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Volcker was less austere and more pragmatic than his reputation

A more nuanced review of Mr. Volcker’s government life shows he was less austere and more pragmatic than his reputation—and his own memory, suggest. In fact, he regularly bent or rewrote the rules to cope with the chaos enveloping the world.

Mr. Volcker, then undersecretary of the U.S. Treasury, was tasked by President Richard Nixon with closing the gold window.

Upon assuming the Fed chairmanship in 1979, Mr. Volcker sought creative ways to defeat inflation, and decided to target the money supply. That led to wild gyrations in interest rates and two recessions in short order that devastated the economy. In 1982, he began slashing rates even though inflation was still in high single digits.

He feared high rates were destabilizing the world-financial system. Throughout 1982 he became increasingly worried Mexico would default, imperiling the dozens of big U.S. banks that had lent to it.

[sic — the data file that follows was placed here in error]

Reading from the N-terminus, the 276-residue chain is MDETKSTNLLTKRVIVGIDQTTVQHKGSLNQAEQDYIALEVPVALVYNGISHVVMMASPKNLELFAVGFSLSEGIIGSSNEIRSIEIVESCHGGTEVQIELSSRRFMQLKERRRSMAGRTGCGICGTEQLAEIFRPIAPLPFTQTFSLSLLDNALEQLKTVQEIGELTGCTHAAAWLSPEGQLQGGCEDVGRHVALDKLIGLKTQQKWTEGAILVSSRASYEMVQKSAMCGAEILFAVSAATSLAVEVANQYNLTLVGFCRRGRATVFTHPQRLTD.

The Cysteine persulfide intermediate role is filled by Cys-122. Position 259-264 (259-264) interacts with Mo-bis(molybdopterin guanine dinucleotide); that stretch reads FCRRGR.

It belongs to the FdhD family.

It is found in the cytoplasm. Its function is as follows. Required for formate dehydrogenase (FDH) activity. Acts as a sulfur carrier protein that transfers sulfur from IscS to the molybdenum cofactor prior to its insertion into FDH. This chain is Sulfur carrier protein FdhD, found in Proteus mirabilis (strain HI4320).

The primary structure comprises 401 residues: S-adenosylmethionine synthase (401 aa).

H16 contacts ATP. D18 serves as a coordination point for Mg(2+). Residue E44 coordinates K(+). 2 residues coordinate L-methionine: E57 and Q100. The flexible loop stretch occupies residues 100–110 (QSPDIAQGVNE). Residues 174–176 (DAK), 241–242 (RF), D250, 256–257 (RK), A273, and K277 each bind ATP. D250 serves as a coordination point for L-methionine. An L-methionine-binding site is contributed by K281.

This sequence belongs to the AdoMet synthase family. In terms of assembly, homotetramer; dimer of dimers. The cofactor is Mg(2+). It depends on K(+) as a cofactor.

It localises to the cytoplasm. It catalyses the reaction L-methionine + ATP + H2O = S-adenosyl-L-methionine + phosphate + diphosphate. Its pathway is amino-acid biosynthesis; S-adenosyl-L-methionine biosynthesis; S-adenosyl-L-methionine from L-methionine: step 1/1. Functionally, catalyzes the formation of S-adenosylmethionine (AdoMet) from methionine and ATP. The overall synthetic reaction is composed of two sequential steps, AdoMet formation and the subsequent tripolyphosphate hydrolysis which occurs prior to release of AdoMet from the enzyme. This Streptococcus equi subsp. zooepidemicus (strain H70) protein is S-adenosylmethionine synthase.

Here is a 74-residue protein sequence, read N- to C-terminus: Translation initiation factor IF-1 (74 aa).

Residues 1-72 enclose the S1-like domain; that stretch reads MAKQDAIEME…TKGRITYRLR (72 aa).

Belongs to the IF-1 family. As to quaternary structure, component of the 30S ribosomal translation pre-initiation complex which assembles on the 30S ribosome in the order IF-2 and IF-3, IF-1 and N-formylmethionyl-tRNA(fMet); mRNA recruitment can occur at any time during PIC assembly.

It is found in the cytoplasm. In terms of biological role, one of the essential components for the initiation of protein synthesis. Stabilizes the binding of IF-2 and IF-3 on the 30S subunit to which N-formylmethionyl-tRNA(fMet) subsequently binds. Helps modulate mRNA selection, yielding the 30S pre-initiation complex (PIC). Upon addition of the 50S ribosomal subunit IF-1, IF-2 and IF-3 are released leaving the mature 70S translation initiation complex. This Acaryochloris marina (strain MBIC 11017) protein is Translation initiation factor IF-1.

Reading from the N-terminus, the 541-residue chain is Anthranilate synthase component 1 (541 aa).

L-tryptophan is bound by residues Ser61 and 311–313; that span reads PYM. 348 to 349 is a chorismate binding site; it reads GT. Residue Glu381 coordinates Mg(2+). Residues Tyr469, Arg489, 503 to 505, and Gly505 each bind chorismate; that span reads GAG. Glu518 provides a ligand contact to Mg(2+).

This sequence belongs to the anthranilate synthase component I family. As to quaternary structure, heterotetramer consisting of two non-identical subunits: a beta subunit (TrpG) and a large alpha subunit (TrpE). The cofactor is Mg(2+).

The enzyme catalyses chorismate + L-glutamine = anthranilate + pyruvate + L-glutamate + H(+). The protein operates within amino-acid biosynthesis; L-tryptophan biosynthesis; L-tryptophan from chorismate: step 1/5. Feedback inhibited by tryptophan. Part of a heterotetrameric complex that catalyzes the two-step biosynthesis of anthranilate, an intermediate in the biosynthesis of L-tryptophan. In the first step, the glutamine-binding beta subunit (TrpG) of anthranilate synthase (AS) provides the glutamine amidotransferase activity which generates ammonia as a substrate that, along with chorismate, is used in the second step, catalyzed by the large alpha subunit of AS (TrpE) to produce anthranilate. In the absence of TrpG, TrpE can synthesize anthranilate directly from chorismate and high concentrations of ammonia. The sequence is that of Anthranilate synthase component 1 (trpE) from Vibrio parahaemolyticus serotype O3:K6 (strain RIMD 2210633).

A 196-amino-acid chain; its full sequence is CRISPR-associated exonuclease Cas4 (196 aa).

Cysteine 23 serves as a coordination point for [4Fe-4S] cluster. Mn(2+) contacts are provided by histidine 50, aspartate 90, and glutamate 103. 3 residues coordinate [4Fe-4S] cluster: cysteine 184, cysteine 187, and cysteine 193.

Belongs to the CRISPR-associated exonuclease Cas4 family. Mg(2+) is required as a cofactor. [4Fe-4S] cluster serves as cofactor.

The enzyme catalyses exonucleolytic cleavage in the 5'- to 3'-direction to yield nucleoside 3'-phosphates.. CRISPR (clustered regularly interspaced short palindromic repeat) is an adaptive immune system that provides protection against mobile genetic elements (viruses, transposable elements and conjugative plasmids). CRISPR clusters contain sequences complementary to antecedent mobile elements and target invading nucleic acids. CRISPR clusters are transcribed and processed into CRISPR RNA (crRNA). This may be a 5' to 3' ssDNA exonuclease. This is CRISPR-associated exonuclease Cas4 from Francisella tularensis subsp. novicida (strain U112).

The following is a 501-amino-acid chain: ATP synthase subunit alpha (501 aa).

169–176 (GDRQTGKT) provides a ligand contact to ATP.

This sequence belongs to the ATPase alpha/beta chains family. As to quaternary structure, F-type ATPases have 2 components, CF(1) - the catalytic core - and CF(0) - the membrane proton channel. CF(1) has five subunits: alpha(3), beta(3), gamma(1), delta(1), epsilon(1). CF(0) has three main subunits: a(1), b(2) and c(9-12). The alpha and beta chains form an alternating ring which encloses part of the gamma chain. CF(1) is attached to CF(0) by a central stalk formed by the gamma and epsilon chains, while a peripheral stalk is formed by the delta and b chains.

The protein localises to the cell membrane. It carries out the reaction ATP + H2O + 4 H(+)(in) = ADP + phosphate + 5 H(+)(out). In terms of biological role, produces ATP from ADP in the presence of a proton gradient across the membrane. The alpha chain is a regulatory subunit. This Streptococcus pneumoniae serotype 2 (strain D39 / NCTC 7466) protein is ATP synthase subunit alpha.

Mr. Volcker worried that if Continental Illinois failed, depositors would flee other big banks in similar circumstances.

‘What this country needs to shake us up and give us a little discipline is a good bank failure. But please, God, not in my district.’”

For all his public disapproval, if Mr. Volcker had been running the Fed for the past 10 years, he would have made many of the same decisions his successors did.

Greg Ip WSJ 9 December 2019


Kaletsky menar att det var Paul Volcker som ledde återgången till "demand management".

- In the United States, the return to demand management began as early as the summer of 1982, when a three-year recession and the bankruptcy of the Mexican government persuaded the Fed that its experiment with monetarism had gone too far.

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